Introducing the Shelby Strummers

A member of the Shelby Strummers plays a dulcimer during a performance at the Pelham Senior Center. Photo by Katie McDowell.

Musicians from across county form dulcimer band

By KATIE MCDOWELL/Lifestyles Editor

On a Thursday afternoon, a group of musicians gathered in the Pelham Senior Center for a performance.

Some of the instruments were easily recognizable. One man had a bass, while another played the guitar. But, many in the band were playing dulcimers.

Specifically, most were playing “Appalachian” or “lap” dulcimers – a fretted instrument that is plucked or strummed to produce music.

Bob Sutton said the University Baptist Church in Montevallo started a local mission to form the dulcimer band in 2011. Since that time, the group has grown to more than 15 members and has played at churches, nursing homes, senior centers and the Montevallo Farmers Market.

“Since we’ve started, we’ve played quite a few gigs,” he said.

While the instrument is unusual, Bob and his wife, Sallie, insist the dulcimer is easy to learn.

“If you can count to 10, it’s very simple to pick up,” Sallie said.

The Appalachian dulcimer originated in the region of the same name in the 1800s.

At the Pelham Senior Center, Bob Sutton also played another type of the dulcimer with much earlier origins – the hammer dulcimer. The hammer dulcimer was popular in the Middle East during Biblical times, but it eventually made its way to America.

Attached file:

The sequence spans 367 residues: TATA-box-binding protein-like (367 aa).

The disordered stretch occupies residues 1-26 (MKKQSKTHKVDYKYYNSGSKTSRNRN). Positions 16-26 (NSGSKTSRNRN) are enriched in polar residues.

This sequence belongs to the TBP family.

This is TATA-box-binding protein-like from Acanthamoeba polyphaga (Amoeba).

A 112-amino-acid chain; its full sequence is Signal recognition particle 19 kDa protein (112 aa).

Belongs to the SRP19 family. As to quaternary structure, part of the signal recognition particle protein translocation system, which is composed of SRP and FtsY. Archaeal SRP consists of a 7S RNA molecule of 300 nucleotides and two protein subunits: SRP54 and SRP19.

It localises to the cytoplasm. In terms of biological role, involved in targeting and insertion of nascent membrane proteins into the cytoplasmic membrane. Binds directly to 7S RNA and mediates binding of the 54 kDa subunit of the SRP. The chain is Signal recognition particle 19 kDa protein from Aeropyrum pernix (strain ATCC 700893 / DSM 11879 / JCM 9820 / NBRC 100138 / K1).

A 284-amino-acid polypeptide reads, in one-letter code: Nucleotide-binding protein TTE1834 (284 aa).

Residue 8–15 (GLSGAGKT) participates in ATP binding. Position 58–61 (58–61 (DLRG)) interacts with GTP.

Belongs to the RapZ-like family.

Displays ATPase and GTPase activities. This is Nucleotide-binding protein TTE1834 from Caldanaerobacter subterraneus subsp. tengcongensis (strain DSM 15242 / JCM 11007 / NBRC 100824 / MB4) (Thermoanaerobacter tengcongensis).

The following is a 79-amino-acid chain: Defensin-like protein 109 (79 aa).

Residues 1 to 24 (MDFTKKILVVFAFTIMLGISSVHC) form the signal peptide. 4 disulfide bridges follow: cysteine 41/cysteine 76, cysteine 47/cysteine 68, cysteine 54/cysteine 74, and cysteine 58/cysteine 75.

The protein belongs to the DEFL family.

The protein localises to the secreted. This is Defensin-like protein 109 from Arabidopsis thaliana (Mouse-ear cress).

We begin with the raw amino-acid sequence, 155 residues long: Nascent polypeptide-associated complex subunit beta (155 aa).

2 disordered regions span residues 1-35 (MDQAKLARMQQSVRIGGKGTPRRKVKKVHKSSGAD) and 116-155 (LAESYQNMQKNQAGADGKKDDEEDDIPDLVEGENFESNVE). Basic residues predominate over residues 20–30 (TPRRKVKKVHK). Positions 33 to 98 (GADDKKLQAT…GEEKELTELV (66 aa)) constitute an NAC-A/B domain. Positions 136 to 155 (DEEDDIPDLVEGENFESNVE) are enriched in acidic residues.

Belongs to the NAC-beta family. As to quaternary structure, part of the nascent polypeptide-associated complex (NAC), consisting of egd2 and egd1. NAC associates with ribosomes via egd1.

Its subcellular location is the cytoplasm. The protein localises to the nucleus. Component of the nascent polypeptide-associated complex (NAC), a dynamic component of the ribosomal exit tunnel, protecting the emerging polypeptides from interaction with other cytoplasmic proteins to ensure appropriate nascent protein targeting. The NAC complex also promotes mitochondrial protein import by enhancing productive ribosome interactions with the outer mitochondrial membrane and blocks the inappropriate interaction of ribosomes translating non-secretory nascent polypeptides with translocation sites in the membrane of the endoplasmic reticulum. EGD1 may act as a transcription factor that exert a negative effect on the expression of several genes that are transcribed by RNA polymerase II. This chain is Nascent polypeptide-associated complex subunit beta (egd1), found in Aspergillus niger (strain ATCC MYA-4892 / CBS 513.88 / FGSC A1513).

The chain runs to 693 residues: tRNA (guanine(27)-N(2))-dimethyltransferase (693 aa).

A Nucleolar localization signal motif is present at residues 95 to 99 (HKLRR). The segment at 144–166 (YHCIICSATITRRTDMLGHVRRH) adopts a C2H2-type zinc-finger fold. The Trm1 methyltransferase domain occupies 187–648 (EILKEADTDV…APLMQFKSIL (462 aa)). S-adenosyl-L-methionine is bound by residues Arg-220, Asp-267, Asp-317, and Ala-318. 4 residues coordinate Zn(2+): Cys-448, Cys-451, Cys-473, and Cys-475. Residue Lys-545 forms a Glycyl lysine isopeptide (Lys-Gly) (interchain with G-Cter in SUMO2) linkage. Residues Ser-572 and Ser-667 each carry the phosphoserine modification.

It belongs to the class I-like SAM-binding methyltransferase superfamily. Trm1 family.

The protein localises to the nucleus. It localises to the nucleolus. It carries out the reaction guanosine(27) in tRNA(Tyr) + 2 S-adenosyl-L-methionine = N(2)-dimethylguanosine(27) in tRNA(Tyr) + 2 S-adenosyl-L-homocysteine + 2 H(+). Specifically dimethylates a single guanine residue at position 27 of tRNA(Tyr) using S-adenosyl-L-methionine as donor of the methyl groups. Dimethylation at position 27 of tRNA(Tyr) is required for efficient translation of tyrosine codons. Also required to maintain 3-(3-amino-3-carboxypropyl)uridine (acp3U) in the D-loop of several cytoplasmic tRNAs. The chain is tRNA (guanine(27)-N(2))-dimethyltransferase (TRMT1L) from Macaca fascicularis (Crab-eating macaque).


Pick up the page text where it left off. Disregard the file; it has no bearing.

“When the pioneers were moving west, they didn’t want to move with the heavy piano,” he said. “This was a substitute for the piano.”

Bob Sutton began playing the instrument after seeing one in a dulcimer shop in Montgomery.

“I said, ‘This is neat; it sounds really good.’ So I went home and bought one on the Internet,” he said.

For the Suttons and other members of the Shelby Strummers, the instrument has offered both a challenge and a chance for fellowship.

The group meets every Tuesday at Camp Branch Church in Saginaw. The group will begin teaching beginner dulcimer lessons this year. It is also open to musicians who play other instruments.

“We welcome any instruments,” Bob Sutton said. “We’re looking for a fiddler.

For more information about the Shelby Strummers, please call Bob or Sallie Sutton at 668-0659 or 919-2564.